Training to self-care: fitness tracking, biopedagogy and the healthy consumer

Aristea Fotopoulou, Kate O'Riordan

Research output: Contribution to journalArticlepeer-review


In this article, we provide an account ofFitbit, a wearable sensor device, using two complementary analytical approaches: auto-ethnography and media analysis. Drawing on the concept of biopedagogy, which describes the processes of learning and training bodies how to live, we focus on how users learn to self-care with wearable technologies through a series of micropractices that involve processes of mediation and the sharing of their own data via social networking. Our discussion is oriented towards four areas of analysis: data subjectivity and sociality; making meaning; time and productivity and brand identity. We articulate how these micropractices of knowing one’s body regulate the contemporary ‘fit’ and healthy subject, and mediate expertise about health, behaviour and data subjectivity.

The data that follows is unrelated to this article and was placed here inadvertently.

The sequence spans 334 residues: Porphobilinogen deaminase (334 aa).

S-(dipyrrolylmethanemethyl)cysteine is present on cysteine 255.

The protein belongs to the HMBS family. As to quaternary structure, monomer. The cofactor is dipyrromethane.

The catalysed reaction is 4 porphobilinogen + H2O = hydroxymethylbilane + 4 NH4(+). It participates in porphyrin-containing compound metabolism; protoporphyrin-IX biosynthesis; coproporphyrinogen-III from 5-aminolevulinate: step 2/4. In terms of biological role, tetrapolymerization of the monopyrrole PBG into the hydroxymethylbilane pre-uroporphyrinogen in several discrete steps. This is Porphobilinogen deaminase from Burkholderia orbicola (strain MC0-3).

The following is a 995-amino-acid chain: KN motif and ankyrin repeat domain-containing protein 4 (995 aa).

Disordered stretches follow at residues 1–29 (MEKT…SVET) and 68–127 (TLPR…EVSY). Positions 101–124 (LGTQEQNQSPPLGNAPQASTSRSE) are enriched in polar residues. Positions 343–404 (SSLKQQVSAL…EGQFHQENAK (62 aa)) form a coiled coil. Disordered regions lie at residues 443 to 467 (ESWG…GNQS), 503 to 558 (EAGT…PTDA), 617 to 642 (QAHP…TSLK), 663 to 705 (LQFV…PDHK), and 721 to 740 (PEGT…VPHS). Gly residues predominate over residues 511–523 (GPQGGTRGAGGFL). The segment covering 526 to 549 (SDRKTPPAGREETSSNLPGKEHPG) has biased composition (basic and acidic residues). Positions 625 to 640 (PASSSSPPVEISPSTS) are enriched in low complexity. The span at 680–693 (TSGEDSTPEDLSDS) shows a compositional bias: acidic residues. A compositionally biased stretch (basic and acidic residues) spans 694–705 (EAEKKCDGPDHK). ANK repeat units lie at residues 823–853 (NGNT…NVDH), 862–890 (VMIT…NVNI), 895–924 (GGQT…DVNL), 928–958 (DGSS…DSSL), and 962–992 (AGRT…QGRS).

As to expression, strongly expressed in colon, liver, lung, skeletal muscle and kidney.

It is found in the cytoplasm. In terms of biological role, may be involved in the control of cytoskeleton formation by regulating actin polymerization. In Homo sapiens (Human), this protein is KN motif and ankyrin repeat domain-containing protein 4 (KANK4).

Original languageEnglish
Pages (from-to)54-68
Number of pages15
JournalHealth Sociology Review
Issue number1
Publication statusPublished - 2 Jun 2016

Bibliographical note

This is an Accepted Manuscript of an article published by Taylor & Francis in Health Sociology Review on 02/06/2016, available online:


  • Biopedagogy
  • data subjectivity
  • digital health
  • fitbit
  • imaginaries
  • quantified self


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